“People’s Ribbon Cutting” Responds to #ArchSoWhite

By MCNS Staff

The "People's Ribbon Cutting" held last Friday emphasized inclusivity.

The “People’s Ribbon Cutting” held last Friday emphasized inclusivity.

St. Louis mayor Lyda Krewson found herself in an optics nightmare as she tweeted a picture of twenty-one white officials cutting a ribbon at the Arch on Tuesday.

Later on Friday “The People’s Ribbon Cutting,” so named by Treasurer Tishaura Jones, was a second event organized to be a more inclusive ceremony than the reopening of the Arch museum event held the previous Tuesday. The diverse gathering of officials and leaders included the treasurer, Rep. Bruce Franks and Board of Aldermen president Lewis Reed.

Friday’s ribbon cutting was the result of an outcry at the lack of diversity at the earlier gathering, highlighted by the hashtag #ArchSoWhite. The tag line immediately went viral and is reported to have been created by Franks.

Some speakers at Friday’s event talked about how Black residents were displaced from their homes to make way for the Arch during its construction.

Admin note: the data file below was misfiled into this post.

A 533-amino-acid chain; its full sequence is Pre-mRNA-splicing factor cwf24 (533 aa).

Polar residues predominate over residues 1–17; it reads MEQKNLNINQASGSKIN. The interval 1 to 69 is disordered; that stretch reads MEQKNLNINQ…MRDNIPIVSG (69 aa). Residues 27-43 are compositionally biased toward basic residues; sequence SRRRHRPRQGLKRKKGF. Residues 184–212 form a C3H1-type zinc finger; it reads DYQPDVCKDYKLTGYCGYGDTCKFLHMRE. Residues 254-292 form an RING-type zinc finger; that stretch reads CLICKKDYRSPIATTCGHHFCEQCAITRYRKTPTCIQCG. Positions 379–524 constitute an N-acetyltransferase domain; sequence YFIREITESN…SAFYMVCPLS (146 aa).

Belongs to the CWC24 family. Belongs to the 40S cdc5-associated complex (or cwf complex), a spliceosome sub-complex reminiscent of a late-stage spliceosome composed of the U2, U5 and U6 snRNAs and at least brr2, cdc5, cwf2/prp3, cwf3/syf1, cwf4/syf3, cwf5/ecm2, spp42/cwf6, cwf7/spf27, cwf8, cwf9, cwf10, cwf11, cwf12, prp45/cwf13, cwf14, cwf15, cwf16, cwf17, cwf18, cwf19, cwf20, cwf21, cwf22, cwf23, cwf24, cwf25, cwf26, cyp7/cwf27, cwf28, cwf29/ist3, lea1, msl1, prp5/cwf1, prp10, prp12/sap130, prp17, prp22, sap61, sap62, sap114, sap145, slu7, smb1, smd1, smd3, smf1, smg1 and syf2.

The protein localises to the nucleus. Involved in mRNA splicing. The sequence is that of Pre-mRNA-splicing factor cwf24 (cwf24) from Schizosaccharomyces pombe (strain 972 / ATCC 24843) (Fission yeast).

Local reports state the Gateway Arch Park Foundation issued an apology. A statement from the group said they invited “political leaders from the St. Louis region at the federal, state and local levels to participate on stage at the event.” That statement went on to say that “we did not invite some elected officials who represent the park to participate on stage at the event and we should have done so.”

Twenty-one officials including St. Louis city mayor Lyda Krewson, County Executive Steve Stenger and Sen. Claire McCaskill (D-MO)  and Sen. Roy Blunt (R-MO) lined up for a ribbon cutting photo op in front of the Gateway Arch last Tuesday. The problem is that there was not one single Black official or other leader of color in the photo.

According to local reports, several Black elected officials – including Comptroller Darlene Green, Treasurer Tishaura Jones, and President of the Board of Aldermen Lewis Reed – said they were not invited to participate in the ribbon cutting. A staffer for U.S. Rep Lacy Wm. Lacy Clay (D-St. Louis) said Clay was invited but had already scheduled a vacation with his son.

This isn’t the first time controversy has surrounded the Arch. In July 1964, local activist Percy Green II climbed about 125 feet high on the structure and *refused to leave as an act of civil disobedience. He and white ally Richard Daly were protesting that no Black workers or contractors were hired for the Arch project. The action and legislation sponsored by Ald. Terry Kennedy (D-18th) has led to an increase in minority inclusion in city projects.

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